By: Jesse Striewski
I’ve said it before and I’ll say it again; I am not a big comic book/superhero flick kind of guy. I could honestly care less about the majority of these self-indulgent, overly-complicated films and their confusing, numerous “multi-verses.” But like Spider-Man, Batman is one superhero that I’ve tried to follow since my childhood, though I gave up on the character after Ben Affleck’s portrayal of him in 2016’s Batman vs. Superman: Dawn of Justice (apparently he even reprised his role in a couple more crossover films, which just goes to show how little I keep up with the over-saturated superhero film market).
And I didn’t hold out much hope for The Batman, either (adding a “The” to the title before “Batman” really didn’t seem all that original to me). But early on in the film, I suddenly understood what the hype was all about. This new interpretation of Batman (this time played by Robert Pattinson of Twilight fame) creates a world of pure neo noir escapist entertainment with the ability to take one away into another reality, for better or worse.
It’s definitely a commitment to sit through the entire film (which reaches nearly three hours in running time), which finds our hero (or anti-hero?) teaming up with the Catwoman (Zoe Kravitz) to tackle the seedy corruption of Gotham’s underbelly, as well as play along to the sick games of The Riddler (Paul Dano), who is more sadistic than ever portrayed on screen before (and even reminiscent of Slipknot frontman Corey Taylor) this time around.
And for the majority of the film, they actually had me invested. That is, until Kravitz’s character had to utter a disgusting line about “white privileged men.” In an instant I felt both deeply alienated, and personally attacked, as these know-it-all Hollywood elitists (in this case, lead by a white man surely more “privileged” than myself, director Matt Reeves) once again managed to insult a good portion of its own audience all at once, just in order to get their own ignorant opinions across in a film.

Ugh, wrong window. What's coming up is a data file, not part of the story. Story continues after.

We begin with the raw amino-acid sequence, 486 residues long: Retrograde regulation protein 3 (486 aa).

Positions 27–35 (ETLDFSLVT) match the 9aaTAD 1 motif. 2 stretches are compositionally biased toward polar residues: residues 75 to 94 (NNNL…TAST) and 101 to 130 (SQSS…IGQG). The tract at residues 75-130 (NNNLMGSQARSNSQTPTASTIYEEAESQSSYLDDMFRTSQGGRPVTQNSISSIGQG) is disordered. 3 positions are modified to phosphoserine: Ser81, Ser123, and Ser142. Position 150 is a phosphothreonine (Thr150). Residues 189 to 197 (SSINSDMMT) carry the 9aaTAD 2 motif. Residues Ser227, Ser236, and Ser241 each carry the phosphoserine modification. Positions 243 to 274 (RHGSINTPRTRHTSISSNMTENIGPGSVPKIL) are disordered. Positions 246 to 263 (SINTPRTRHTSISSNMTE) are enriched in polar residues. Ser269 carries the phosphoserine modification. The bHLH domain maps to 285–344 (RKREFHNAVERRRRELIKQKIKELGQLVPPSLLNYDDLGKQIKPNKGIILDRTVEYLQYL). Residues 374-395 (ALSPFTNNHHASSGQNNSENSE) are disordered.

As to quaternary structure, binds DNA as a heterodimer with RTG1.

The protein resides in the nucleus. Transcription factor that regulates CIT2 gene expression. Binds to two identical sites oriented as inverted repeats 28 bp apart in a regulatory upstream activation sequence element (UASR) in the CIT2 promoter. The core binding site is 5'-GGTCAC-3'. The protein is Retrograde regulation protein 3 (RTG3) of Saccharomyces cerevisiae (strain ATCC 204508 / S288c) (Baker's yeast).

What people like Reeves who incorporate these types of sentiments don’t seem to understand is, they’re actually doing nothing for “equality,” but causing further division and harm among our society as a whole. Hatred towards anyone (yes, even white men) should never be accepted, yet it’s becomes more normalized now than ever before in Hollywood thanks to this type of subtle brainwashing being injected into media, and is doing nothing more than taking us all backwards. Had it not been for these underlined racist tones in The Batman, I would have definitely rated it a higher score than I did.
Rating: 2.5/5 Stars